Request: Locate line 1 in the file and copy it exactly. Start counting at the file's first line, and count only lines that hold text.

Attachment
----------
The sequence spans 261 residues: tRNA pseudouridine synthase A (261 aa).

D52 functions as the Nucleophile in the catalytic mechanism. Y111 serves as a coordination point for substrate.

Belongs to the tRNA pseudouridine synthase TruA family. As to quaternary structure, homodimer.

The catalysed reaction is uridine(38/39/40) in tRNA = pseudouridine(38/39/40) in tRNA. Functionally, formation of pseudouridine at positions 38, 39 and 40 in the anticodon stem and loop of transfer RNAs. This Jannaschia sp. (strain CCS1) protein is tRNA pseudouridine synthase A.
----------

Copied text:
The sequence spans 261 residues: tRNA pseudouridine synthase A (261 aa).